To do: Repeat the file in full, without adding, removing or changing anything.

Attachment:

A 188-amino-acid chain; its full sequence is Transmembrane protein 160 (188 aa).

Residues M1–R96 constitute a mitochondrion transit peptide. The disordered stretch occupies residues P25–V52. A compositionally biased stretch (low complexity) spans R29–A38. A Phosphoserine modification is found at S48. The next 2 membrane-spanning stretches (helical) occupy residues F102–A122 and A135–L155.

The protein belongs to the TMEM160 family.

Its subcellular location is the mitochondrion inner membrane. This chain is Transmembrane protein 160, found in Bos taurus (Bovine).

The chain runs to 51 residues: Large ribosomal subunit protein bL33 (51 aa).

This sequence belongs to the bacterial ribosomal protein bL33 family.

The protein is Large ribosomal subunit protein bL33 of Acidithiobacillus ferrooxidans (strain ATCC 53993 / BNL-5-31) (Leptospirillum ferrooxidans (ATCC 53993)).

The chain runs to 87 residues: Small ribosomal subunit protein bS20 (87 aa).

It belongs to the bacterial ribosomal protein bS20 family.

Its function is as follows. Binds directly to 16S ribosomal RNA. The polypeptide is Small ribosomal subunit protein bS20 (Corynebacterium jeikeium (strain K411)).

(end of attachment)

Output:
A 188-amino-acid chain; its full sequence is Transmembrane protein 160 (188 aa).

Residues M1–R96 constitute a mitochondrion transit peptide. The disordered stretch occupies residues P25–V52. A compositionally biased stretch (low complexity) spans R29–A38. A Phosphoserine modification is found at S48. The next 2 membrane-spanning stretches (helical) occupy residues F102–A122 and A135–L155.

The protein belongs to the TMEM160 family.

Its subcellular location is the mitochondrion inner membrane. This chain is Transmembrane protein 160, found in Bos taurus (Bovine).

The chain runs to 51 residues: Large ribosomal subunit protein bL33 (51 aa).

This sequence belongs to the bacterial ribosomal protein bL33 family.

The protein is Large ribosomal subunit protein bL33 of Acidithiobacillus ferrooxidans (strain ATCC 53993 / BNL-5-31) (Leptospirillum ferrooxidans (ATCC 53993)).

The chain runs to 87 residues: Small ribosomal subunit protein bS20 (87 aa).

It belongs to the bacterial ribosomal protein bS20 family.

Its function is as follows. Binds directly to 16S ribosomal RNA. The polypeptide is Small ribosomal subunit protein bS20 (Corynebacterium jeikeium (strain K411)).